A Dangerous Mix

Mixing truth and error is ex­ceedingly dangerous, yet most people today seem very content with such a mixture, especially in the field of religious beliefs. The devil has made great headway in convincing the majority of people (including many Christians) that mixing truth and error is not only unavoidable, but can actually be beneficial. As a con­sequence, when God's faithful ser­vants expose error and demand absolute separation between truth and error, they are often looked upon as unloving troublemakers.

Religious Pluralism and the Christian Church

Although we live in a pluralistic culture, religious pluralism can be a real danger to the Christian church today. While Christians are certainly called to be tolerant and respectful of those who embrace other religions (consider the apostle Paul in Athens in Acts 17), many in the professing Christian church have come to the conclusion that religious pluralism should be a hallmark of Christian churches.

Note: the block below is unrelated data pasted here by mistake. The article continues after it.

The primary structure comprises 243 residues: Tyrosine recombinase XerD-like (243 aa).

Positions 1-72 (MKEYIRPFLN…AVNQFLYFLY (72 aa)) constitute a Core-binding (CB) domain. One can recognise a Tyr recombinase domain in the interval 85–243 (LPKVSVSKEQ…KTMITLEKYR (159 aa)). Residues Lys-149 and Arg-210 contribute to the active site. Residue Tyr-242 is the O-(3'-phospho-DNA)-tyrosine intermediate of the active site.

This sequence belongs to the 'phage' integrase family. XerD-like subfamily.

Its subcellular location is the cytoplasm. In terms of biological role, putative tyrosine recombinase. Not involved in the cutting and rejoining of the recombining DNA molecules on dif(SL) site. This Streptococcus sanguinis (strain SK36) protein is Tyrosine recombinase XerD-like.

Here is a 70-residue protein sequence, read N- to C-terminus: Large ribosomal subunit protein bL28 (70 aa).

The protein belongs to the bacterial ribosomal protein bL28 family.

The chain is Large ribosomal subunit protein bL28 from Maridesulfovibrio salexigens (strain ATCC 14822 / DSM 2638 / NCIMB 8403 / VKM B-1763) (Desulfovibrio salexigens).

The Wonders of Grace

  1. Its Origin—"For God so loved the world, that he gave his only begotten Son, that whosoever believeth in him should not perish, but have everlasting life" (John 3:16).
  2.  Its Application—"For by grace are ye saved through faith; and that not of yourselves: it is the gift of God: Not of works, lest any man should boast. For we are his workmanship, created in Christ Jesus unto good works, which God hath before ordained that we should walk in them" (Ephesians 2:8-10).

What If I Stop Believing?

"Therefore I endure all things for the elect's sakes, that they may also obtain the salvation which is in Christ Jesus with eternal glory. It is a faithful saying: For if we be dead with him, we shall also live with him: If we suffer, we shall also reign with him: if we deny him, he also will deny us: If we believe not, yet he abideth faithful: he cannot deny himself." 2 Timothy 2:10-13

Secular Humanism: The Religion of the "Man-God"

For almost 100 years, secular humanists have sought to lay a framework for their man-centered religion by issuing a series of “manifestos” or declarations intended to plainly state the foundation for their beliefs. Over the past century, secular humanists have published six different declarations (in addition to numerous other books and articles) which differ slightly in emphasis and tone and yet are cohesive in the core aspects of the religion of secular humanism.

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